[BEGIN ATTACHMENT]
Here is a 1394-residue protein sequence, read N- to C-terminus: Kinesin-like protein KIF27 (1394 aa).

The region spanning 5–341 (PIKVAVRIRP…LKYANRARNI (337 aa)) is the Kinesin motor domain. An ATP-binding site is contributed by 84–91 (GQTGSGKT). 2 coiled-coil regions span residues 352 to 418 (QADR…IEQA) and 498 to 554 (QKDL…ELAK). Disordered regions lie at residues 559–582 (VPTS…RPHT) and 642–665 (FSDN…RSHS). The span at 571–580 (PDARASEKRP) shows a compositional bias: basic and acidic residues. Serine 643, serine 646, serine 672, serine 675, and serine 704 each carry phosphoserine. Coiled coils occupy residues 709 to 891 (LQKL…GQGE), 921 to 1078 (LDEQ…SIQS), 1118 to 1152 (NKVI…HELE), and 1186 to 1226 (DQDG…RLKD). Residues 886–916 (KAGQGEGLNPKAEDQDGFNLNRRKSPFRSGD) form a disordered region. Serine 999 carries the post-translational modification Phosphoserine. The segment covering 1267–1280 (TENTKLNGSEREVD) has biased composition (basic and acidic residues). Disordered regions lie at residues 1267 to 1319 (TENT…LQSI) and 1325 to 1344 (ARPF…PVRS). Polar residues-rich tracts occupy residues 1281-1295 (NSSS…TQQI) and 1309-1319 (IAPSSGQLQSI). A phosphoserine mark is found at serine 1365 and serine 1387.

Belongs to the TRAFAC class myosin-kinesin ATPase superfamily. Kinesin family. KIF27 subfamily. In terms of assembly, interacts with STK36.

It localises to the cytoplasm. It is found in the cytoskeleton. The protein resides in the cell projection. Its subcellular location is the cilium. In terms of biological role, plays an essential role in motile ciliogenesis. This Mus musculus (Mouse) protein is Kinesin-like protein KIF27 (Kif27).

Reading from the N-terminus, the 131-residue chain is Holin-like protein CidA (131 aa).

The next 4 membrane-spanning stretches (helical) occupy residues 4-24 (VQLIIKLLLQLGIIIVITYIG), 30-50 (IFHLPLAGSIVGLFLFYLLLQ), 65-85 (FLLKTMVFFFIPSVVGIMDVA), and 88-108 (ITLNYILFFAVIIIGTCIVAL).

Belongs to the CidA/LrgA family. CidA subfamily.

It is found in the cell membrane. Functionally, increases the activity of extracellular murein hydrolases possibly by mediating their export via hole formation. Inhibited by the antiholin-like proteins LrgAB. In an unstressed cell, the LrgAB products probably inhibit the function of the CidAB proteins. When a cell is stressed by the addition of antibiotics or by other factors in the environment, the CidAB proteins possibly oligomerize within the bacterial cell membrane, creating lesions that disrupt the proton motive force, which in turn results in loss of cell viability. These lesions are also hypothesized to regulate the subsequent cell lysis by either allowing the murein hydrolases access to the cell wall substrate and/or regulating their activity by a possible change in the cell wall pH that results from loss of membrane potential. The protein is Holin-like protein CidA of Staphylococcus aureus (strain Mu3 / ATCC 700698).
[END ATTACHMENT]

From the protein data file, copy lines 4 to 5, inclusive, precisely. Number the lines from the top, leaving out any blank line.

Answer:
It localises to the cytoplasm. It is found in the cytoskeleton. The protein resides in the cell projection. Its subcellular location is the cilium. In terms of biological role, plays an essential role in motile ciliogenesis. This Mus musculus (Mouse) protein is Kinesin-like protein KIF27 (Kif27).

Reading from the N-terminus, the 131-residue chain is Holin-like protein CidA (131 aa).